Triclosan – Chemical Properties, Applications



Name : Triclosan
Chemical name :
Structure : C12H7Cl3O2
Chemical properties 
Appearance White Powdered Solid
Boiling Point 120 °C
CAS Number 3380-34-5
Density 1.49 g/cm3
EINECS Number 222-182-2
Melting Point 55-57 °C
Molar Mass 289.54 g/mol
Molecular Formula C12H7Cl3O2
Solubility soluble in organic compounds
Applications of Triclosan
• Triclosan is effective against many different bacteria as well as some fungi and protozoa. It is widely used as an antiseptic, preservative and disinfectant in healthcare and personal care products.
• It is used as a biocide in many other personal care products such as deodorants, soaps and shower gels.
• Triclosan is used in toothpastes and other dental products to control plaque and improve the health of the gums.
• Many of the handwashes in hospitals and the detergents that medical personnel use to scrub up before surgery contain triclosan.
• Triclosan has been added to the surface of cutting boards, food storage containers and other kitchen utensils to stop microorganisms growing on them. However, since March 2010, triclosan cannot be used in the EU in food contact materials or as an additive in plastics that come into contact with food.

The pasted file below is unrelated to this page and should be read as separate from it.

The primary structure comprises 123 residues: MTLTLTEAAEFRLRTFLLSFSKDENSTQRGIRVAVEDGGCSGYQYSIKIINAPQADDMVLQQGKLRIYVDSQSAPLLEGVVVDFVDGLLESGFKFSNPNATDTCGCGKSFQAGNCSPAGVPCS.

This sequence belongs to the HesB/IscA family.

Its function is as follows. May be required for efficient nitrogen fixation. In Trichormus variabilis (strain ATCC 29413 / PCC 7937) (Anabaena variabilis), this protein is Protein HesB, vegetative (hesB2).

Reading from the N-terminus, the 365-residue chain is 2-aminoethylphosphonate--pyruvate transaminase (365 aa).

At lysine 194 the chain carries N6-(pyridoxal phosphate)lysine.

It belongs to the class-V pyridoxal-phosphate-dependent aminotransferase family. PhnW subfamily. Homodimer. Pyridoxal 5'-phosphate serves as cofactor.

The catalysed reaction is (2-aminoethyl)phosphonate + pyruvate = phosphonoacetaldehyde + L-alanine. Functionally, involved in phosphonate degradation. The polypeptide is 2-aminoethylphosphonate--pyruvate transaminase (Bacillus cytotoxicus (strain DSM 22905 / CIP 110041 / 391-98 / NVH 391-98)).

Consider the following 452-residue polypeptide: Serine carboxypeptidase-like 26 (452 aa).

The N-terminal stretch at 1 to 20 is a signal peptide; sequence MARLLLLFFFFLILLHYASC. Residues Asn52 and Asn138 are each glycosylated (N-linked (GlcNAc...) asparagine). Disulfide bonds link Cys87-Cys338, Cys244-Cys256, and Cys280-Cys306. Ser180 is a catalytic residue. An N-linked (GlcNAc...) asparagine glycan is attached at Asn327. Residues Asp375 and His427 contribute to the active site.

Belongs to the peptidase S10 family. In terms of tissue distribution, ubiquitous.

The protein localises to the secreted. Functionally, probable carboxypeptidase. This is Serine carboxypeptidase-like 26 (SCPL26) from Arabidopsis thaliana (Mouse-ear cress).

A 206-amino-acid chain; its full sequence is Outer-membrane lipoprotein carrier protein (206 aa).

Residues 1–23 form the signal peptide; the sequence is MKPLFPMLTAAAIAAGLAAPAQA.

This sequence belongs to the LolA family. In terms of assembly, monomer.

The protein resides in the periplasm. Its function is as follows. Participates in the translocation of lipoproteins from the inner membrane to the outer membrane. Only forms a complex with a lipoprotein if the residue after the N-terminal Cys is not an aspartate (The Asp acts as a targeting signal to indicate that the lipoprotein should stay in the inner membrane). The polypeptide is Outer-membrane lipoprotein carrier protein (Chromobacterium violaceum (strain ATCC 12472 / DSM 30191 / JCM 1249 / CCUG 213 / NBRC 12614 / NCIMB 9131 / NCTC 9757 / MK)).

• Triclosan is used in biocidal products for veterinary hygiene but it is banned as a preservative in animal food.
TOXICITY of Triclosan
Triclosan tends to bioaccumulate, or become more concentrated in the fatty tissues of humans and other animals. As a result, this chemical has been detected in human breast milk, and in blood samples as well. Higher levels of triclosan in blood and breast milk are linked to use of body care products containing triclosan. Lab studies link triclosan to cancer, developmental defects, liver and inhalation toxicity.
Read the label before using cosmetics and personal care products. Cosmetics and personal care products that contain triclosan must say so on the label. If you want to avoid triclosan, check the list of ingredients. Always read and follow product instructions. For example, directions for mouthwashes that contain triclosan say to avoid swallowing the product. If you handle products containing triclosan in the workplace, talk to your health and safety representative about safe handling practices. Practice proper hand washing techniques using soap and water. Alcohol-based hand cleansers are useful when soap and water are not available.
Over 95 per cent of the uses of triclosan are in consumer products that are disposed of in residential drains. As a result, widespread use of triclosan and other antibacterial compounds result in contamination of the nation’s waterways, with triclosan being the most prevalent contaminant not removed by typical wastewater treatment plants. In fact, triclosan has been detected in wastewater, activated sludge, surface water, and sediments. Triclosan has been found to be highly toxic to different types of algae, keystone organisms for complex aquatic ecosystems, and has been detected at high concentration in earthworms. Triclosan is lipophilic and as a result is readily available for absorption and bioaccumulation in fatty tissues, especially by aquatic organisms.

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